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Original Article


Predictive Value of the Response to Inhaled Adenosine 5'-Monophosphate for Reducing the Dose of Inhaled Corticosteroids in Asthma


L Prieto,1,2 A Ferrer,1 J Domenech,1 V López,1 J Marin2

1Sección de Alergología, Hospital Universitario Dr. Peset, Valencia, Spain
2Universidad de Valencia, Valencia, Spain

J Investig Allergol Clin Immunol 2013; Vol. 23(5): 351-358



Background: Guidelines recommend stepping down inhaled corticosteroids (ICS) in patients with well-controlled asthma. However, no information is available on the index that should be used to predict the outcome of reducing the ICS dose.

Objective: The aim of this study was to investigate the degree of airway responsiveness to adenosine 5' monophosphate (AMP) as an index for deciding whether to reduce ICS dose.

Patients and Methods: The study population comprised 70 patients with asthma that was well controlled with ICS. Patients were treated for a 2-week baseline period with their usual dose of ICS. For the following 12 weeks, patients were treated with ICS at half their previous dose. Bronchial challenge with AMP was performed at the end of the baseline period and after 2 weeks of treatment with a reduced dose of ICS. Concentration-response curves were used to show the provocative concentration of AMP causing a 20% fall (PC20) in forced expiratory volume in 1 second (FEV1).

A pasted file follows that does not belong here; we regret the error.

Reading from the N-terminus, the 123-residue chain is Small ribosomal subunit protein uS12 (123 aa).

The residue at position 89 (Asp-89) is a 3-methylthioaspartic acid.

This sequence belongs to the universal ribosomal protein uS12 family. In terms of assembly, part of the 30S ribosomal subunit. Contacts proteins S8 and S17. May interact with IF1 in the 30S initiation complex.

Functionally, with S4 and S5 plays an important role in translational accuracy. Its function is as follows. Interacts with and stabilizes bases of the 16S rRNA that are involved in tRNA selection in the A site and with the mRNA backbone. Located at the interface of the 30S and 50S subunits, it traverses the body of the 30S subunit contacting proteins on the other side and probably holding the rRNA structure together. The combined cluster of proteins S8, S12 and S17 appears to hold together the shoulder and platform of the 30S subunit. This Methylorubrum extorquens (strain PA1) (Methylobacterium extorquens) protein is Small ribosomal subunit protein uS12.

Results: A decrease in the PC20 of AMP of at least 1 doubling concentration 2 weeks after reducing the ICS dose was a significant predictor of the failure of dose reduction (P=.0011). In contrast, increased responsiveness to inhaled AMP at baseline did not predict the failure of dose reduction.

Conclusions: Our results suggest that, in patients whose asthma is well controlled with ICS, measurement of the modification in the response to AMP 2 weeks after the dose of ICS was halved is a suitable method for assessing the risk of asthma exacerbation following a reduction in ICS dose.

Key words: Inhaled corticosteroids. Adenosine 5'-monophosphate. Airway responsiveness. Asthma.